There are many confusing aspects of employment law — not the least of which is that certain laws only apply to employers of a certain size.

For example, the federal age discrimination law, ADEA, only applies to a business if it has 20 or more employees who worked for the company for at least twenty

Thanks to all who came to our Labor & Employment seminar on Thursday. Our biggest crowd yet. In it, we talked about the importance of offer letters.  Marc Herman returns today with a post updating us on a recent Connecticut Supreme Court decision that came out while I was on vacation a while back that

monkeyIn yesterday’s post, I talked about some of the reasons why an employee’s lawsuit against his or her employer was destined for failure.

But employers, I’m afraid you’re not off the hook that easily. This post is for any employer that just got sued or threatened with suit.

Maybe that lawsuit isn’t so frivolous after all.

Wait a second! You said yesterday that ‘Odds are, you probably weren’t discriminated against’!”  

Ah, but isn’t that rub? Odds. Statistics.  Yes, some (many?) lawsuits brought by employees are losing propositions. But some are not.

Here are some things I tell clients or prospective clients when I see a lawsuit filed or threatened as to why they should take the lawsuit seriously.

1. That frivolous lawsuit is still going to cost you thousands (if not tens of thousands) to defend.  But I thought you said this post was about non-frivolous lawsuits?  True. But for my first point, that’s beside the point entirely.  Whether a lawsuit is frivolous or not, the system of justice through our courts and administrative agencies moves slowly and with some cautiousness.  Even the frivolous ones need to be defended.  Court filings need to be, well, filed.  And court conferences need to be attended.  So your first point always is to recognize that all employment law cases have a cost associated with them.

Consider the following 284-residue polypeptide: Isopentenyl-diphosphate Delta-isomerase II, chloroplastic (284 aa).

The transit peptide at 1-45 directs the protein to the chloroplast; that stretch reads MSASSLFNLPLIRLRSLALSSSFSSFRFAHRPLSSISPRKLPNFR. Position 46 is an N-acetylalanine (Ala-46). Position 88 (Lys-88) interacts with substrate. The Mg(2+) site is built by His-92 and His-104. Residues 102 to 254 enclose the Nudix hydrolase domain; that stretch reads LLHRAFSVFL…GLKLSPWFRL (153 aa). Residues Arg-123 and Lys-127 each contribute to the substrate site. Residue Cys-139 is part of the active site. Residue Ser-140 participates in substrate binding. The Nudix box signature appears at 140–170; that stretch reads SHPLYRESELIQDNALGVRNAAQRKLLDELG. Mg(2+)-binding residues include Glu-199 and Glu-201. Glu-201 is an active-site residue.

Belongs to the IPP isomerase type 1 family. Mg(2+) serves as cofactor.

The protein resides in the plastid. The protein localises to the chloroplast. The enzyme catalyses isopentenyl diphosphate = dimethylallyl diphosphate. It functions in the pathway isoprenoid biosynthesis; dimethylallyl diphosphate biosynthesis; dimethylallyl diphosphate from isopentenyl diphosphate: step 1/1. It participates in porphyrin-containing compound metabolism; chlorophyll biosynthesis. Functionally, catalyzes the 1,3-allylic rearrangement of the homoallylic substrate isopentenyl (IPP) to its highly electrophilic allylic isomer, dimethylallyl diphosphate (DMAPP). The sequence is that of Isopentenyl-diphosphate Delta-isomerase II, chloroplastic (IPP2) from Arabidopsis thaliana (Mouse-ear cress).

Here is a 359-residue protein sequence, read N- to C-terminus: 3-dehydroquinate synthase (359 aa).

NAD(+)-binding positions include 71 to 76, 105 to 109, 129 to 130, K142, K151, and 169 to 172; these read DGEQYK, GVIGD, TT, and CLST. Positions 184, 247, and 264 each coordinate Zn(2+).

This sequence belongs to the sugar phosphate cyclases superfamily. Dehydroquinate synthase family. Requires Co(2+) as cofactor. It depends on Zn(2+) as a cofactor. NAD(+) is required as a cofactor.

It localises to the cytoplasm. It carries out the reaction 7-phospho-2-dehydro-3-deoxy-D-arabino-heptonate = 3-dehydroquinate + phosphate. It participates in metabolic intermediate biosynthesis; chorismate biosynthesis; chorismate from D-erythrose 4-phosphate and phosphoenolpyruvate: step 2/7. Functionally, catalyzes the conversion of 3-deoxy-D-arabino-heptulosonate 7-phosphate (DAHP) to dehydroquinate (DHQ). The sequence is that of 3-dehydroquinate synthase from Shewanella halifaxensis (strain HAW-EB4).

And as such, all cases have what we call a “nuisance” value as well.  That is — you are going to spend X amount of dollars defending the lawsuit.  It may be cheaper to just pay a certain amount to avoid the cost of defense.  Now, there are business reasons why you won’t want to do so in all or even many cases, but the employer who fails to recognize the nuisance value of the case is destined to be disappointed in the long run.

It’s a bit of hyperbole to say that any person can sue anyone at any time for any reason. But not that much.  Lawsuits are a part of doing business.  Frivolous or not, you will still have spend money to defend your decision. Be prepared for this eventuality when making your employment decisions and deciding whether or not to offer severance in exchange for a release.

2. “At Will” Employment Is a Misnomer.   In Connecticut, the default employment relationship between an employer and employee is “at-will”.  As many offer letters suggest, that means either the employer or employee can terminate the employment relationship at any time for any reason or no reason at all.  And so, I sometimes hear employers exclaiming “Connecticut is at-will! We should be able to just fire them for any reason!  How can they still sue?